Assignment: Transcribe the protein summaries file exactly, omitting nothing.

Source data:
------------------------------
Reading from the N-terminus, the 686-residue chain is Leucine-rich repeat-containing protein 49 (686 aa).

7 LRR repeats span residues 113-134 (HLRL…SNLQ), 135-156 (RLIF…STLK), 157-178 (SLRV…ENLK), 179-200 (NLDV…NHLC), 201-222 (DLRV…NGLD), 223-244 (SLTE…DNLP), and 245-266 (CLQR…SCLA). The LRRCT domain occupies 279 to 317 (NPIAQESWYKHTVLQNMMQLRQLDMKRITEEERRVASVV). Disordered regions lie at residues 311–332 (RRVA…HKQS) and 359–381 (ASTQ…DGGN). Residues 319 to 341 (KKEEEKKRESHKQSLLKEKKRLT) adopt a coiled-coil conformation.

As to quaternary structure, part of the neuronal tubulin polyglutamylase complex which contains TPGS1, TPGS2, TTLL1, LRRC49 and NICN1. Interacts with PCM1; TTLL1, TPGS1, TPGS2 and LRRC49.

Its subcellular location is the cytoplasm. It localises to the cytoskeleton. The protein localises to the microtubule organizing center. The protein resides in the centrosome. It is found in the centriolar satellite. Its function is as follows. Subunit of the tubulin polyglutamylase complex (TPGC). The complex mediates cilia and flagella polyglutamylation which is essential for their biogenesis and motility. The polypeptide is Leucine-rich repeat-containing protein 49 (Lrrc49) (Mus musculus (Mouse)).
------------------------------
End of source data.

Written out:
Reading from the N-terminus, the 686-residue chain is Leucine-rich repeat-containing protein 49 (686 aa).

7 LRR repeats span residues 113-134 (HLRL…SNLQ), 135-156 (RLIF…STLK), 157-178 (SLRV…ENLK), 179-200 (NLDV…NHLC), 201-222 (DLRV…NGLD), 223-244 (SLTE…DNLP), and 245-266 (CLQR…SCLA). The LRRCT domain occupies 279 to 317 (NPIAQESWYKHTVLQNMMQLRQLDMKRITEEERRVASVV). Disordered regions lie at residues 311–332 (RRVA…HKQS) and 359–381 (ASTQ…DGGN). Residues 319 to 341 (KKEEEKKRESHKQSLLKEKKRLT) adopt a coiled-coil conformation.

As to quaternary structure, part of the neuronal tubulin polyglutamylase complex which contains TPGS1, TPGS2, TTLL1, LRRC49 and NICN1. Interacts with PCM1; TTLL1, TPGS1, TPGS2 and LRRC49.

Its subcellular location is the cytoplasm. It localises to the cytoskeleton. The protein localises to the microtubule organizing center. The protein resides in the centrosome. It is found in the centriolar satellite. Its function is as follows. Subunit of the tubulin polyglutamylase complex (TPGC). The complex mediates cilia and flagella polyglutamylation which is essential for their biogenesis and motility. The polypeptide is Leucine-rich repeat-containing protein 49 (Lrrc49) (Mus musculus (Mouse)).